Bell files Supreme Court appeal over CRTC’s American Super Bowl ad decision


Roughly one month after the federal appellate court rejected the national telecom’s appeal, Bell is now pursuing an overturn of the telecom regulator’s 2015 Super Bowl ad decision through the Supreme Court of Canada (SCC). The SCC appeal is supported by the NFL, which has filed its own accompanying action.

The Canadian Radio-television and Telecommunications Commission’s (CRTC) 2015 decision banned the substitution of Canadian ads for American ads (known as simultaneous substitution or simsub) during the Super Bowl, giving Bell until the 2017 Super Bowl to enact the decision. The CRTC subsequently granted Bell leave to appeal in early November 2016, and is still deliberating that appeal.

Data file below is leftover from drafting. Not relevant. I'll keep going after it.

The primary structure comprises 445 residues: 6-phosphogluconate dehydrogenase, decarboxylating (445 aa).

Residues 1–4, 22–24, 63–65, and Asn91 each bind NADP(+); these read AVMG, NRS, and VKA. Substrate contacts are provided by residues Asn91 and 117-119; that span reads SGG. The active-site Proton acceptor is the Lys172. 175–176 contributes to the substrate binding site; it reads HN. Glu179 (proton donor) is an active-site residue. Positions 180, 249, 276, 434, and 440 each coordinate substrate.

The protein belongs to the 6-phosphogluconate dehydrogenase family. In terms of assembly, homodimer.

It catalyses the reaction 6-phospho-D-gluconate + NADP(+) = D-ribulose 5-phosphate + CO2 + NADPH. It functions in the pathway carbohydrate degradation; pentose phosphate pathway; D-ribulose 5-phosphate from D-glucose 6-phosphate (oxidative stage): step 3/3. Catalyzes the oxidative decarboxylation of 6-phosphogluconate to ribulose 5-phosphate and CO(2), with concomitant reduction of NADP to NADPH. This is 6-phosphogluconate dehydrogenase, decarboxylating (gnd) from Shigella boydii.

In the interim, Bell was forced to run American ads during 2017’s big game, a change it says led to a 39 percent decline in its audience for the game this year and a drop of $11 million CAD in advertising revenue.

With this SCC appeal, it seems that Bell is hoping to avoid potentially losing viewers and ad revenue again this year. Bell has also applied for a stay in the CRTC’s decisions and has asked the SCC — Canada’s highest appellate court — to expedite its deliberation process.

In their SCC appeals, Bell and the NFL question whether the CRTC has jurisdiction to make an order targeting a single program under the Broadcasting Act. Bell also argues that it will suffer irreparable financial harm if the order is not stayed, and adds that the stay will protect Canadian interests over “the interests of U.S. advertises who stand to benefit the most from the Super Bowl Order.”

The Supreme Court has yet to respond to the appeal.